Jeff Segal, MD, JD, FACS
Utah’s highest court ruled that family members can sue a doctor if something goes wrong with their loved one’s care. Doctors, of course, owe a duty of care to their patients. But, if their care affects non-patients…well, that is mostly new territory.
Dr. Hugo Rodier, a primary care doctor, prescribed antidepressants (and other medications with potential psychiatric effects – such as steroids) to his patient, David Ragsdale.
Ragsdale’s wife, Kristy had requested a restraining order against him. Unfortunately, the restraining order was not effective – Ragsdale gunned down his wife. Ragsdale pled guilty to first degree felony murder and is serving a 20 years to life prison term. He supposedly took full responsibility for his actions. One caveat. He said he would not have murdered his wife had he not been on the medications.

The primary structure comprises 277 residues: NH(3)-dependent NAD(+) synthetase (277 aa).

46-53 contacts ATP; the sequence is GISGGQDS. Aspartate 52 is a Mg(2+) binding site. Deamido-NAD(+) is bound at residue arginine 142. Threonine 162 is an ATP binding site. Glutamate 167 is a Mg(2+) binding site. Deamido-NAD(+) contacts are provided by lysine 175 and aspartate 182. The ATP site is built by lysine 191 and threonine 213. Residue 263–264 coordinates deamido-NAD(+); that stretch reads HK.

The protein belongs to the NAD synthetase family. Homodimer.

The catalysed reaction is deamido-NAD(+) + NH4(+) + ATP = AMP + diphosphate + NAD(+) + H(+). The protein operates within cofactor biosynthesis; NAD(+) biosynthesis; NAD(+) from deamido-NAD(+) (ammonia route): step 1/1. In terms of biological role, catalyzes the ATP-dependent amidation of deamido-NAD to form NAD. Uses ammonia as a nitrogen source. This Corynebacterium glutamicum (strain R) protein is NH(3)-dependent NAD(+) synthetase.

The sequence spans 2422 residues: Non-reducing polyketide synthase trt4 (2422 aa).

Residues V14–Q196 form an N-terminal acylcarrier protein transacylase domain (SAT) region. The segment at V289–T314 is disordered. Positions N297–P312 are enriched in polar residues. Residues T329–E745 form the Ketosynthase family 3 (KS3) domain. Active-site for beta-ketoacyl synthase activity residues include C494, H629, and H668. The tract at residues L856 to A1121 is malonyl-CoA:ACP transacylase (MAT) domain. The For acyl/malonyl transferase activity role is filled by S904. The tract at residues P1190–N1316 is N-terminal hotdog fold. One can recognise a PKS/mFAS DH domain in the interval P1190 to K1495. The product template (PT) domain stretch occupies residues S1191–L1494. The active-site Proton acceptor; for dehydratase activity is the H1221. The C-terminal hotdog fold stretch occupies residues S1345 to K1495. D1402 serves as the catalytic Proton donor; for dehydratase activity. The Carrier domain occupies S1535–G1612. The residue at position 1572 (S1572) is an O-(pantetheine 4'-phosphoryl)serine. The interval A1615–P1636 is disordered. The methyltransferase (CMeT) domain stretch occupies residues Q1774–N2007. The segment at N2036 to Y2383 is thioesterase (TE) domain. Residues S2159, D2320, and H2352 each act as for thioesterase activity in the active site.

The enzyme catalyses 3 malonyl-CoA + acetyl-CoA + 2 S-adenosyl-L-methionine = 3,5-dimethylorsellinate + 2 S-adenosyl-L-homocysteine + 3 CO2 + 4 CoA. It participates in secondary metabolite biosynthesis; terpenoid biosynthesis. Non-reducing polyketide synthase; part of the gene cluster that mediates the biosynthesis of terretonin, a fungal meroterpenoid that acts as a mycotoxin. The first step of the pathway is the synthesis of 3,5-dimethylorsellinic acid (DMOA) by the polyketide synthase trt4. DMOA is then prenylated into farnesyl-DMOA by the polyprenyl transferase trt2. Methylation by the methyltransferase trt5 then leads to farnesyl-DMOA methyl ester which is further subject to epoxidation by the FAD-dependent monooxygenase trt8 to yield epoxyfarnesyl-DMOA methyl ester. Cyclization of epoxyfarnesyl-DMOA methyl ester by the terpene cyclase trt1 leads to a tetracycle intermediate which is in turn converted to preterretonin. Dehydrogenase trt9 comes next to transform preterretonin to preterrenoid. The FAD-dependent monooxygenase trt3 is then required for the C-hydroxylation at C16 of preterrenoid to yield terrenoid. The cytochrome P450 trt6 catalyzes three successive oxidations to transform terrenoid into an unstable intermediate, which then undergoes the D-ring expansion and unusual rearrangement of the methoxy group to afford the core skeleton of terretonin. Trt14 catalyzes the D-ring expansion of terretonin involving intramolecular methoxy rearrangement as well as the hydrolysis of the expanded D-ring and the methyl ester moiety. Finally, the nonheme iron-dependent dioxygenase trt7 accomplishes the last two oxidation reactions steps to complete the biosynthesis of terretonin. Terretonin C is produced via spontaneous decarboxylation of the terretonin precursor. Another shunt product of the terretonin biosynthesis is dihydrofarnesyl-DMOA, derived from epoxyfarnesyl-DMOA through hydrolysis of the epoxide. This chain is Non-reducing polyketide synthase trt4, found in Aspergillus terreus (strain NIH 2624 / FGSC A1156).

Ragsdale’s children (via a conservator) filed a medical malpractice lawsuit. A lower court dismissed the suit noting the plaintiffs were not the doctor’s patients.
Utah’s Supreme Court overruled.
“Healthcare providers perform a societal function of undoubted social utility. But they are not entitled to an elevated status in tort law that would categorically immunize them from liability when their negligent prescriptions cause physical injury to nonpatients,” Justice Thomas Lee wrote in the high court’s unanimous opinion. “We uphold a duty of healthcare providers to nonpatients in the affirmative act of prescribing medication.”
So, there you have it. The list of potential plaintiffs is long.